"Maybe not," he owned. Then he paused to flash Moz a dazzling, affectionate smile. "But whatever happens, you're still my friend, Moz. And I made Peter promise that you'll be welcome at his place. Let's talk about when you can come over for dinner."
Neal curled up under his covers, listening to Mozzie snoring from the couch. It was the first night since Saturday that he had slept alone; the first night since Saturday that Neal didn't have an opportunity to steal more than his half of the bed from Peter or sleep through the night safely trapped in the agent's arms.
He rubbed his feet together, conscious of the tracking anklet on his left ankle. He sighed, looking forward to the time when he could prove to Peter that he meant to stick around, anklet or not.
Of course, he had no guarantee that he and Peter would still be lovers by the time the anklet came off. Mozzie's predictions of doom-and-gloom might prove correct. But Neal meant to stick around regardless--and Peter had made it clear that he wanted him around regardless. Neal grinned, knowing that Peter would always consider him his property.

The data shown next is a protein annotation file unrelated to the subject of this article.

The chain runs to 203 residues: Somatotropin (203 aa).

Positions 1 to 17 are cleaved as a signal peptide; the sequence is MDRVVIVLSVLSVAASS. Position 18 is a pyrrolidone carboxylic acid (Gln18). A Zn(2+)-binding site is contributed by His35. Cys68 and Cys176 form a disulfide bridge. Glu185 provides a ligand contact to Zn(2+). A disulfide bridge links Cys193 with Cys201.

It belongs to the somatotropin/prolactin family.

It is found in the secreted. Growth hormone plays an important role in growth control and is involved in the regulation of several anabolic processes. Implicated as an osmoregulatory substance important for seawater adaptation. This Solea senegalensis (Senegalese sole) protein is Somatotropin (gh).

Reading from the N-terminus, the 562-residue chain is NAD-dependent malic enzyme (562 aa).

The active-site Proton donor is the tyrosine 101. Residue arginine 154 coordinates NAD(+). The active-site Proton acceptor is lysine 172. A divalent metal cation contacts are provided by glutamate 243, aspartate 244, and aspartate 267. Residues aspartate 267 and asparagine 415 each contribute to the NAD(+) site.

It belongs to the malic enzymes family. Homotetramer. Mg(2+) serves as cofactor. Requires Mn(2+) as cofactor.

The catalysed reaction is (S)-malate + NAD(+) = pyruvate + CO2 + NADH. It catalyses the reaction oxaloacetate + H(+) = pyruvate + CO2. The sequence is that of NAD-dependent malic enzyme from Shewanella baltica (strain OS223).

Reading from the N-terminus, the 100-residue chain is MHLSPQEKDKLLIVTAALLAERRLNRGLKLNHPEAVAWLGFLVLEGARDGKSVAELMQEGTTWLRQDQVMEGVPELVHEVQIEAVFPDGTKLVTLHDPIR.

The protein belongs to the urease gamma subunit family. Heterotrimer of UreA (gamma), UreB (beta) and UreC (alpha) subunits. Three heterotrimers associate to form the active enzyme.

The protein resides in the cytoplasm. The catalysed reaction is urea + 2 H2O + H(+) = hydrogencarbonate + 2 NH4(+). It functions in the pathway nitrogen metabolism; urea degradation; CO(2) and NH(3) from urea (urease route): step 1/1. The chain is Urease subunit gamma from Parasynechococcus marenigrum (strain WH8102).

As for how long they would remain lovers . . . Neal would worry about that later. He and Kate had promised each other forever. Maybe he and Peter would have a better shot at eternity without any promises at all.
He felt a twinge of guilt at the thought of Kate. Neal refused to believe, as Peter did, that Kate was purposely working against him--that she had never really loved Neal in the first place. Peter was prejudiced against her, that was all. He couldn't recognize the angle she was playing. Neal appreciated his jealousy, but he wasn't about to trust the man's instincts regarding her.
But it was still over between him and Kate, Neal told himself. She had broken up with him back when he was in prison. Maybe that was her choice, maybe it wasn't--either way, they weren't a couple now. Peter might think that would change if Kate crooked her finger at him, but Neal knew better.
At least he hoped he knew better. He still loved her, God help him. And he would find a way to get her out of danger; he'd find a way to keep her safe. But he wouldn't fall back into her arms.
Now if only he could convince Peter.